PCC is working to accommodate the international students currently quarantined in China due to COVID-19 travel restrictions, rendering them unable to take the spring classes they had originally registered for, according to Olivia Loo, director of the International Student Center.
In the US, International students attend school on non-immigrant student visas.
After COVID-19, began to spread, the U.S. government enacted an executive order which began on Feb. 2. This barred any foreign national departing from China, or who had been in China in the last two weeks, from entering the US.
Loo believes that 80 of PCC’s international students initially traveled to China over the winter break to visit their families, and to celebrate Lunar New Year.
Some of these students were able to purchase plane tickets before these travel restrictions began. However, the price of these flights skyrocketed once the restrictions were announced, making it too high for some students to afford. Some students then elected to travel to third party countries and self-quarantine for 14 days before flying back to California.
According to Loo, 63 of PCC’s international students currently remain quarantined in China.
“We’ve guided them to drop their classes, and to submit paperwork to protect their VISA status so that it would help them come back in the summer, or in the fall,” said Loo.
PCC is moving the majority of it’s classes online as a precautionary measure to reduce the spread of COVID-19. According to Loo, most of the students in China have already dropped their in-person spring courses, and some have signed up for online versions of their classes that existed prior to the campus wide closure.
As a result of the campus wide move to remote instruction, some international students are now choosing to leave the US and return home to be with their families, which is allowed based on guidance from Homeland Security, according to Loo.
Some of the students that dropped all of their PCC courses before the campus went remote have elected to take online classes offered by other colleges, such as Brigham Young University.
The International Student Center has been working alongside the counseling department to help ensure that these students are taking the classes that they need to fulfill their educational requirements.
“We’re working with them to make sure that the classes they take outside of PCC can transfer over, and that they will count for their transfer or graduation from PCC,” said Soojin Kim, an academic counselor at the international student center.
While the travel restrictions are definitely having an academic impact, the problem is not isolated to academics alone. These students live locally, and most of their belongings remain here.
“I’m honestly just thinking, how are they paying rent?” Loo said. “Thankfully, a lot of them are able to rely on other students, their friends, to help them out.”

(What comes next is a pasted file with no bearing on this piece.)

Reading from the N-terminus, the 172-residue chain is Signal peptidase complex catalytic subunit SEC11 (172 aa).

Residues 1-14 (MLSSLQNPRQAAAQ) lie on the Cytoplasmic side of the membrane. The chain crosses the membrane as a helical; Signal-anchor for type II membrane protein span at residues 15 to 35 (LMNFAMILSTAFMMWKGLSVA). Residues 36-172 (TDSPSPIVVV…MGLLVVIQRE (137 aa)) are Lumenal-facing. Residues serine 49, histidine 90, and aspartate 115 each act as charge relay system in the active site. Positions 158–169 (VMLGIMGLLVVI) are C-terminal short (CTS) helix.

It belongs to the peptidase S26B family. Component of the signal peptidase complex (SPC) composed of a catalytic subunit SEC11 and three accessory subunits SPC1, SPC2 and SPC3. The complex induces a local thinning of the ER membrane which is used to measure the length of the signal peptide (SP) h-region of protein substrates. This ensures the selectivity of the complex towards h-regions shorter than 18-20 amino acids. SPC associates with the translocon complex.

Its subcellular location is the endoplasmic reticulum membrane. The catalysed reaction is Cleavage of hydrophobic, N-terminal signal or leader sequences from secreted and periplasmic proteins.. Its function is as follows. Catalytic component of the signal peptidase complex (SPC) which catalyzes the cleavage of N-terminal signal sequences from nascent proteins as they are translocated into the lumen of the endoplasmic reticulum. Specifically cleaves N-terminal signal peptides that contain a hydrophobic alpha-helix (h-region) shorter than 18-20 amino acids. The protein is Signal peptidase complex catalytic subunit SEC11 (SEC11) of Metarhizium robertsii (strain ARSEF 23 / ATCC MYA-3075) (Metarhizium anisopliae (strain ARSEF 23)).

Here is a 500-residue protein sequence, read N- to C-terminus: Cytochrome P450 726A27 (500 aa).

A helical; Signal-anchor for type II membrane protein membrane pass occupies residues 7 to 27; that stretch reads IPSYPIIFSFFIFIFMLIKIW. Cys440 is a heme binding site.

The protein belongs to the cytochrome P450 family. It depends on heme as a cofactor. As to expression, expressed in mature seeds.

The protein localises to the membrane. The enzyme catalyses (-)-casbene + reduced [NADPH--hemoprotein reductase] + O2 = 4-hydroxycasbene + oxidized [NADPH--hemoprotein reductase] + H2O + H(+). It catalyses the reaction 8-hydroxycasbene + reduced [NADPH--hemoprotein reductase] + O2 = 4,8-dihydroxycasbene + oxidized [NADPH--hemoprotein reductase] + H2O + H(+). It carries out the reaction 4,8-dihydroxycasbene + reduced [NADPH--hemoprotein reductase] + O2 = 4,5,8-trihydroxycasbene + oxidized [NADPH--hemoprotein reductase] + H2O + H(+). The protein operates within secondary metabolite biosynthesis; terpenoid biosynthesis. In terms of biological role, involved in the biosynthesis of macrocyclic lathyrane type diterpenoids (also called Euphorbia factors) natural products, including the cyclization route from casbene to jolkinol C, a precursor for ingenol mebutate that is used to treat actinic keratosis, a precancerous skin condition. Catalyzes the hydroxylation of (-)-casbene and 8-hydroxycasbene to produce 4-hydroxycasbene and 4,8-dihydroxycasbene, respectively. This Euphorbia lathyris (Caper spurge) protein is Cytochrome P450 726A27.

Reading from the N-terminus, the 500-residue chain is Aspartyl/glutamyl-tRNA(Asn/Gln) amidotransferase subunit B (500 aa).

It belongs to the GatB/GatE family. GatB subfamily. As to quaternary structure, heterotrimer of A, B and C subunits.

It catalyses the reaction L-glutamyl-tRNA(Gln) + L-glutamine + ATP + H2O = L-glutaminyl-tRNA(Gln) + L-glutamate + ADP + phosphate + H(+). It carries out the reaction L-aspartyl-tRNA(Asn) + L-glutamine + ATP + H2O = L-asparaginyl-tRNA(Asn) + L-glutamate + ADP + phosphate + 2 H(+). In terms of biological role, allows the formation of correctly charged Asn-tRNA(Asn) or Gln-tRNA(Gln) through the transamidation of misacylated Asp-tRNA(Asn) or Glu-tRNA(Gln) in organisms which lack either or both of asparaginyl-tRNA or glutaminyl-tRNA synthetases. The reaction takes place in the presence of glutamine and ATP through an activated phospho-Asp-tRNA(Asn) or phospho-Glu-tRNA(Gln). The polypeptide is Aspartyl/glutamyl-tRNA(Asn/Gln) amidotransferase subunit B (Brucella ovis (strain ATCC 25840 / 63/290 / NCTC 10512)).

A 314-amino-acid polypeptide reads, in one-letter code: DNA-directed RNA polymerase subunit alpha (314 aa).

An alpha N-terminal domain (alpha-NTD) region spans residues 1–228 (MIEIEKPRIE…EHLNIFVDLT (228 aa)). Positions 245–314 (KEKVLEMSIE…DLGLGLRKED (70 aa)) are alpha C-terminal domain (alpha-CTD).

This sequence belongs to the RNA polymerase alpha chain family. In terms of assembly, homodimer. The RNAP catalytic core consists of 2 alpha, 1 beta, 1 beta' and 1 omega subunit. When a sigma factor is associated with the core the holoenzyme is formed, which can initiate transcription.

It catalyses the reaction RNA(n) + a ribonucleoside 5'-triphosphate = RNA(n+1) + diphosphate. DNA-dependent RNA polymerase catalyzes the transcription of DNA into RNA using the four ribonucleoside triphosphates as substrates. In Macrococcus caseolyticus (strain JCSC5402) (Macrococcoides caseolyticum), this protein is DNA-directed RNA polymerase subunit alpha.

According to Loo, the quarantine has also had a significant emotional impact on the students.
“It’s been really rough because of shortages, and they can’t really leave or congregate… a lot of the schools are closed. I mean, what does that do to your psyche? I think some students are feeling it,” Loo explained.
Peter Yu is a PCC student and president of the Chinese Students and Scholars Association (CSSA) on campus. He has been active in reaching out to the students that remain in China, and keeping them updated through WeChat, an instant messaging app.
“Students trust us, and we are glad to help them, but on the other hand I can’t do everything for them,” Yu explained. “They have to email their personal information to the school to get help.”
Yu had traveled to Tianjin, a city next to Beijing, over winter break to visit family. Throughout his trip, he became increasingly aware of the coronavirus outbreak.
“When the cases got to around 600, I emailed Olivia, saying ‘this might be more serious than we thought before’,” Yu said.
Yu was able to switch his plane tickets just in time, and narrowly avoided being restricted from reentry into the U.S. due to the precautionary move.
“On Feb. 1, the U.S. decided to approve the travel ban, starting on Feb. 2 at 2 p.m.,” Yu explained. “I arrived into LAX three hours after the travel ban. However, I got a green card, I am a California resident, so I am able to get into America. If you don’t have a green card, you are not even able to get on the plane.”
According to Yu, many students are genuinely worried and anxious about their credits. However, there are some who are excited about the chance to stay at home and relax, and have been asking the CSSA to sponsor canceling their classes. Yu does not personally endorse class cancellations, in favor of graduating at the time he had originally planned.
The International Student Center will continue communicating with the students in China, as well as the other PCC students living locally who’s daily lives are also being affected by COVID-19.
Loo is hosting an online coronavirus conference Thursday, March 19, from 12–1 p.m., to give PCC students a platform to express how their lives are being impacted by COVID-19 and the subsequent campus closure. To attend this, check here.
For updates on the status of international travel to and from the U.S., check here. To stay informed about how PCC is being impacted by COVID-19, check here.